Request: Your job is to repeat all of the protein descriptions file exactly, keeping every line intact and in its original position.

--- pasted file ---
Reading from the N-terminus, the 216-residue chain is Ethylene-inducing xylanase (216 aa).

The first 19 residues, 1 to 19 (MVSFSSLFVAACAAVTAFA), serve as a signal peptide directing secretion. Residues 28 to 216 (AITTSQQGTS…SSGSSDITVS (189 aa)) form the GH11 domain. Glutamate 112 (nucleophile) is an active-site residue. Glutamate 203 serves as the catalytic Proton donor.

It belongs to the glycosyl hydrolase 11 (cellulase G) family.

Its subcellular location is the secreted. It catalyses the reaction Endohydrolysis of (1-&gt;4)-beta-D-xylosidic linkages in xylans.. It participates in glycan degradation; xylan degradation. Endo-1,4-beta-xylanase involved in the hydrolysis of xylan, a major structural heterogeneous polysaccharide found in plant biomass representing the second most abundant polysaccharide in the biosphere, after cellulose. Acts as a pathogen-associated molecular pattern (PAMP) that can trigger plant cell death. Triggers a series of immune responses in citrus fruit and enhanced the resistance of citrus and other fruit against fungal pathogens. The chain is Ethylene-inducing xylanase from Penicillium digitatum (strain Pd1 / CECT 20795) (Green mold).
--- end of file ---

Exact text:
Reading from the N-terminus, the 216-residue chain is Ethylene-inducing xylanase (216 aa).

The first 19 residues, 1 to 19 (MVSFSSLFVAACAAVTAFA), serve as a signal peptide directing secretion. Residues 28 to 216 (AITTSQQGTS…SSGSSDITVS (189 aa)) form the GH11 domain. Glutamate 112 (nucleophile) is an active-site residue. Glutamate 203 serves as the catalytic Proton donor.

It belongs to the glycosyl hydrolase 11 (cellulase G) family.

Its subcellular location is the secreted. It catalyses the reaction Endohydrolysis of (1-&gt;4)-beta-D-xylosidic linkages in xylans.. It participates in glycan degradation; xylan degradation. Endo-1,4-beta-xylanase involved in the hydrolysis of xylan, a major structural heterogeneous polysaccharide found in plant biomass representing the second most abundant polysaccharide in the biosphere, after cellulose. Acts as a pathogen-associated molecular pattern (PAMP) that can trigger plant cell death. Triggers a series of immune responses in citrus fruit and enhanced the resistance of citrus and other fruit against fungal pathogens. The chain is Ethylene-inducing xylanase from Penicillium digitatum (strain Pd1 / CECT 20795) (Green mold).